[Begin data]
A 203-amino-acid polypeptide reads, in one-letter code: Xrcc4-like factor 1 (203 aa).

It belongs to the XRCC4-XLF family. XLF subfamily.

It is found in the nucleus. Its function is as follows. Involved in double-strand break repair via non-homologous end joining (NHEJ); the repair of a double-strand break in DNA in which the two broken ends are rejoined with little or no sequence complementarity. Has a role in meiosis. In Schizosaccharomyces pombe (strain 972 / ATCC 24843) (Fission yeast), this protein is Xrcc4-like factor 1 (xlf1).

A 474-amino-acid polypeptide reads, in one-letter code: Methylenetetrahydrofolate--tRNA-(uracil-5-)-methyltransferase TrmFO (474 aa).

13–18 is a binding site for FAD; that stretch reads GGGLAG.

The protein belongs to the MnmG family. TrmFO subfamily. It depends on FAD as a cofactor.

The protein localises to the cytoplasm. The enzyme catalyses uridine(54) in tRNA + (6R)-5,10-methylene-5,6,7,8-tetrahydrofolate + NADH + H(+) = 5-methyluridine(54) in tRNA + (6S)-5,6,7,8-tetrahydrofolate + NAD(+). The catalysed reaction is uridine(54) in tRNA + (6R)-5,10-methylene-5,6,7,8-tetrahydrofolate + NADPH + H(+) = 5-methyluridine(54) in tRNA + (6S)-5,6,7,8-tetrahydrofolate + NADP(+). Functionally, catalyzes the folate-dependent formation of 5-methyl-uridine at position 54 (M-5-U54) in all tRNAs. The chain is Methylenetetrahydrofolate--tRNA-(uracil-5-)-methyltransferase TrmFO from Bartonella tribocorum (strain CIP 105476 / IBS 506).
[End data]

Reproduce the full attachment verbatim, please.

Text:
A 203-amino-acid polypeptide reads, in one-letter code: Xrcc4-like factor 1 (203 aa).

It belongs to the XRCC4-XLF family. XLF subfamily.

It is found in the nucleus. Its function is as follows. Involved in double-strand break repair via non-homologous end joining (NHEJ); the repair of a double-strand break in DNA in which the two broken ends are rejoined with little or no sequence complementarity. Has a role in meiosis. In Schizosaccharomyces pombe (strain 972 / ATCC 24843) (Fission yeast), this protein is Xrcc4-like factor 1 (xlf1).

A 474-amino-acid polypeptide reads, in one-letter code: Methylenetetrahydrofolate--tRNA-(uracil-5-)-methyltransferase TrmFO (474 aa).

13–18 is a binding site for FAD; that stretch reads GGGLAG.

The protein belongs to the MnmG family. TrmFO subfamily. It depends on FAD as a cofactor.

The protein localises to the cytoplasm. The enzyme catalyses uridine(54) in tRNA + (6R)-5,10-methylene-5,6,7,8-tetrahydrofolate + NADH + H(+) = 5-methyluridine(54) in tRNA + (6S)-5,6,7,8-tetrahydrofolate + NAD(+). The catalysed reaction is uridine(54) in tRNA + (6R)-5,10-methylene-5,6,7,8-tetrahydrofolate + NADPH + H(+) = 5-methyluridine(54) in tRNA + (6S)-5,6,7,8-tetrahydrofolate + NADP(+). Functionally, catalyzes the folate-dependent formation of 5-methyl-uridine at position 54 (M-5-U54) in all tRNAs. The chain is Methylenetetrahydrofolate--tRNA-(uracil-5-)-methyltransferase TrmFO from Bartonella tribocorum (strain CIP 105476 / IBS 506).